Theta Lupi

Theta Lupi, Latinized from θ Lupi, is a solitary star in the southern constellation of Lupus. It is visible to the naked eye with an apparent visual magnitude of 4.22. Based upon an annual parallax shift of 7.87 mas as seen from Earth, it is located 410 light years away from the Sun. Relative to its neighbors, this star has a peculiar velocity of 16.7±3.7 km/s. It is a member of the nearby Sco OB2 association; this is a B-type main sequence star with a stellar classification of B2.5 Vn, where the'n' suffix indicates nebulous lines due to spin. It is rotating with a projected rotational velocity of 331 km/s; this is giving the star an oblate shape with an equatorial bulge, an estimated 15% larger than the polar radius. The star has an estimated 6.5 times the mass of around 4.5 times the Sun's radius. With an age of just 24.6 million years, it is radiating 792 times the solar luminosity from its outer atmosphere at an effective temperature of 15,395 K. Kaler, James B. "Theta Lupi", University of Illinois, retrieved 2017-03-05

Roman Catholic Diocese of Mende

The Roman Catholic Diocese of Mende is a diocese of the Latin Rite of the Roman Catholic Church in France. The diocese covers the department of Lozère; the diocese was in existence in 314, since Genialis, a deacon of the Church of Gabalum, was present at the Council of Arles in that year. Louis Duchesne chooses to place the earliest known bishop, before 314, though he points out that his date depends on a synchronicity with an invasion of Aquitaine by a band of German marauders under the leadership of King Chrocus; the notion that a Saint Severianus was the first apostle of the Gevaudan, or that Privatus held the same honor, that the whole country was converted to Christianity in one stroke,has long been exploded, by a demonstration that the legends are based on representations made to Pope Urban V in the 14th century to obtain indulgences. The diocese of Mende was a suffragan of Bourges under the Ancien Régime; when it was re-established by the Concordat of 1801 it became a suffragan of the Archdiocese of Lyon and united with the department of Ardèche, which however it lost again in 1822 by the creation of the Diocese of Viviers, at which point Mende became suffragan to Albi.

On December 16, 2002, Mende was made a suffragan to Montpellier. The Bishop has his seat at St. Privat in Mende. Funds to begin the cathedral were supplied by Pope Urban V. Before the French Revolution, the Cathedral Chapter consisted of a Praepositus, the Archdeacon and the Precentor and fifteen canons. There were 200 parishes, one abbey. In 2013, the diocese, rural, had a total population of 78,400, of whom 77.6% were claimed as Roman Catholics. They are served by 76 priests, there were 135 parishes. According to late legends belonging to the Limousin cycle relating to St. Martial, he passed through the territory of the Gabali of which Mende is the capital, appointed as its first bishop, St. Severian his disciple, about the beginning of the first century; the first bishop known to history is Saint Privatus, who according to Gregory of Tours, died in a grotto of Mount Mimmat, a victim of the ill treatment he suffered at the time of the invasion of the Alamanni under their King Chrocus. Gregory of Tours places this event about 260.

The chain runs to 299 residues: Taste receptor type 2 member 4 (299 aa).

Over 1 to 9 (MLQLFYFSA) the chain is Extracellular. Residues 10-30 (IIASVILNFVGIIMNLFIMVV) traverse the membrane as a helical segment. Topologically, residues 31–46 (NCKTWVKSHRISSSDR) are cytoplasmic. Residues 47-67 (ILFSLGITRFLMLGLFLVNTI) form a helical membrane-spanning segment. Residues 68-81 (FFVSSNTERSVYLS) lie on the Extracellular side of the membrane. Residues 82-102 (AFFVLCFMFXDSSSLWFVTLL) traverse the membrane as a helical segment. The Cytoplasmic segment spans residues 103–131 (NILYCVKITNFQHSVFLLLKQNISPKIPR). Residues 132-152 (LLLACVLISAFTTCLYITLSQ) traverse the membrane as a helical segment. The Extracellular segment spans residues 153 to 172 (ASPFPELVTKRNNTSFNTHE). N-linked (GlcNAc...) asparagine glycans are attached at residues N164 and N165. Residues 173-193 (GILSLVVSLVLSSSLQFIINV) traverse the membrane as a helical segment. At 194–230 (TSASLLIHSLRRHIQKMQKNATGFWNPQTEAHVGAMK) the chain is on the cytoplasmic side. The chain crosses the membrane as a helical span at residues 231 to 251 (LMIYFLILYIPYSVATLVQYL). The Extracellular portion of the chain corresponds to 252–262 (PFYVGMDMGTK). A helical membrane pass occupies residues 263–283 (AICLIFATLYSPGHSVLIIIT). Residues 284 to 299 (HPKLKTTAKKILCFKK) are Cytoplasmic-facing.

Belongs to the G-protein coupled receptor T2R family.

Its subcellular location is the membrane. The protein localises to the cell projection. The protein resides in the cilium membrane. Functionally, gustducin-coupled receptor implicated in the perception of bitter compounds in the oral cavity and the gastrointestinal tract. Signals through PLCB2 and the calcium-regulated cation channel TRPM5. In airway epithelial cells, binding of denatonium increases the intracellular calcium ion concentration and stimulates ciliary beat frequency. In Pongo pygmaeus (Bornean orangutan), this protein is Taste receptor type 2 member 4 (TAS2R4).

Louis Duchesne, places the invasion of Chrocus and the death of St. Privatus at the beginning of the reign of Constantine, c. 312 before the Council of Arles. It is certain that there was an organized church in the country of the Gabali from about 314, since in that year it was represented at the Council of Arles. Other bishops of the Gabali, who doubtless resided at Javoulx, near Mende, were: Hilarius, present at the Council of Auvergne in 535, founder of the monastery of Canourgue, whose personality has been wrongly described in certain traditions concerning Saint Illier. Towards the year 1000 Mende became the seat of the bishopric. Under Bishop Aldebert de Tournel, Pope Alexander III passed some days at Mende in the last two weeks of July 1162. Bishop Aldebert wrote two works, on the passion and on the miracles of St. Privatus whose relics were discovered at Mende in 1170. Bishop Adalbert's most noteworthy achievement, was his negotiation of an act of fealty with King Louis VII of France, sometimes called the'golden bull' or act of paréage of 1166.

King Louis noted that it was the first time that a bishop of Gévaudan had made his submission to a king of France. He recognized the powers of the bishop, not only in the spiritual sphere, but ad iudicandum in gladio, stated that the agreement in no way was to be taken to diminish the privileges enjoyed by the bishops; the King surrendered to the bishop and his successors all the regalian rights with reference to his crown. In 1278, under Bishop Stephanus, the Dominicans established a convent in Maruéjols, in the diocese of Mende; the city of Mende was not important enough to become the capital of the Gévaudan until the act of paréage of King Philip IV of 3 February 1307, which granted the bishops the title of Count and the high Seigneurie of Gévaudan. This act increased their temporal authority and brought the submission of all of the seigneurs of the region; the territory of Lodève had its own Estates from an early period, it retained it after it became part of the Estates of Languedoc in the fourteenth century.

The Bishop of Mende was the President of the Estates of Gévaudan. The Second Estate were represented by the eight Barons who were Peers of twelve gentlemen; the Estates met alternately at Mende and at Marvejols. The Estates opened with a procession from the Episcopal Palace to the Cathedral for a Mass of the Holy